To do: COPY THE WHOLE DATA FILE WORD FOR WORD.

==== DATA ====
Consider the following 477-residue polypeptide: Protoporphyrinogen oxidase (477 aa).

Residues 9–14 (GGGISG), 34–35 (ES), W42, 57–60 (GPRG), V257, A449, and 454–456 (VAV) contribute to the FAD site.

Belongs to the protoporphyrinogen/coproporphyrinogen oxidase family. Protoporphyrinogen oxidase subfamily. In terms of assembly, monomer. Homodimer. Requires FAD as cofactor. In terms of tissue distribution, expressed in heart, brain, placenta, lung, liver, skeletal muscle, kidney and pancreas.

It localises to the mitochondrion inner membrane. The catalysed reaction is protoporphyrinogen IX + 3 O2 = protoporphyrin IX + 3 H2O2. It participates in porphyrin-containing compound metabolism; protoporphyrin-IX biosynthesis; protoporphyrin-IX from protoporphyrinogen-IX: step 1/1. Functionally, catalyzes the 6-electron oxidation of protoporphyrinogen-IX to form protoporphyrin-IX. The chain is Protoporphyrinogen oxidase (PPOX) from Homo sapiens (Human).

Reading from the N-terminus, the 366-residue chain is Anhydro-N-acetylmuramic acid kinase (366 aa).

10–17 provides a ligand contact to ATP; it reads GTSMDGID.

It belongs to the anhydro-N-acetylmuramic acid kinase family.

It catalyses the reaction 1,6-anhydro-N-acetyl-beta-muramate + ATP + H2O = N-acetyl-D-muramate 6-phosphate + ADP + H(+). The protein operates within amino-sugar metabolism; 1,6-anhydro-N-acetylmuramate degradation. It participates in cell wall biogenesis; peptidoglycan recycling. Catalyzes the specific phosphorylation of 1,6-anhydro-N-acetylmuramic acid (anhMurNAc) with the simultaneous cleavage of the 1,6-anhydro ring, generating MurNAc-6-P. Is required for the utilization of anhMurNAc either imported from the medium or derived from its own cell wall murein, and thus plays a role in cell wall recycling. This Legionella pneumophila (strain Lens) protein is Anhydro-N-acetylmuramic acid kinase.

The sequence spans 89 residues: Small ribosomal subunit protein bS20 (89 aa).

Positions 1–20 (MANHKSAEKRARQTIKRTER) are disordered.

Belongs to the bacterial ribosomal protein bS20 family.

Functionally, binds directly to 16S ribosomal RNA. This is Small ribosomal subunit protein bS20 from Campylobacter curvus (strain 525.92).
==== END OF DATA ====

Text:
Consider the following 477-residue polypeptide: Protoporphyrinogen oxidase (477 aa).

Residues 9–14 (GGGISG), 34–35 (ES), W42, 57–60 (GPRG), V257, A449, and 454–456 (VAV) contribute to the FAD site.

Belongs to the protoporphyrinogen/coproporphyrinogen oxidase family. Protoporphyrinogen oxidase subfamily. In terms of assembly, monomer. Homodimer. Requires FAD as cofactor. In terms of tissue distribution, expressed in heart, brain, placenta, lung, liver, skeletal muscle, kidney and pancreas.

It localises to the mitochondrion inner membrane. The catalysed reaction is protoporphyrinogen IX + 3 O2 = protoporphyrin IX + 3 H2O2. It participates in porphyrin-containing compound metabolism; protoporphyrin-IX biosynthesis; protoporphyrin-IX from protoporphyrinogen-IX: step 1/1. Functionally, catalyzes the 6-electron oxidation of protoporphyrinogen-IX to form protoporphyrin-IX. The chain is Protoporphyrinogen oxidase (PPOX) from Homo sapiens (Human).

Reading from the N-terminus, the 366-residue chain is Anhydro-N-acetylmuramic acid kinase (366 aa).

10–17 provides a ligand contact to ATP; it reads GTSMDGID.

It belongs to the anhydro-N-acetylmuramic acid kinase family.

It catalyses the reaction 1,6-anhydro-N-acetyl-beta-muramate + ATP + H2O = N-acetyl-D-muramate 6-phosphate + ADP + H(+). The protein operates within amino-sugar metabolism; 1,6-anhydro-N-acetylmuramate degradation. It participates in cell wall biogenesis; peptidoglycan recycling. Catalyzes the specific phosphorylation of 1,6-anhydro-N-acetylmuramic acid (anhMurNAc) with the simultaneous cleavage of the 1,6-anhydro ring, generating MurNAc-6-P. Is required for the utilization of anhMurNAc either imported from the medium or derived from its own cell wall murein, and thus plays a role in cell wall recycling. This Legionella pneumophila (strain Lens) protein is Anhydro-N-acetylmuramic acid kinase.

The sequence spans 89 residues: Small ribosomal subunit protein bS20 (89 aa).

Positions 1–20 (MANHKSAEKRARQTIKRTER) are disordered.

Belongs to the bacterial ribosomal protein bS20 family.

Functionally, binds directly to 16S ribosomal RNA. This is Small ribosomal subunit protein bS20 from Campylobacter curvus (strain 525.92).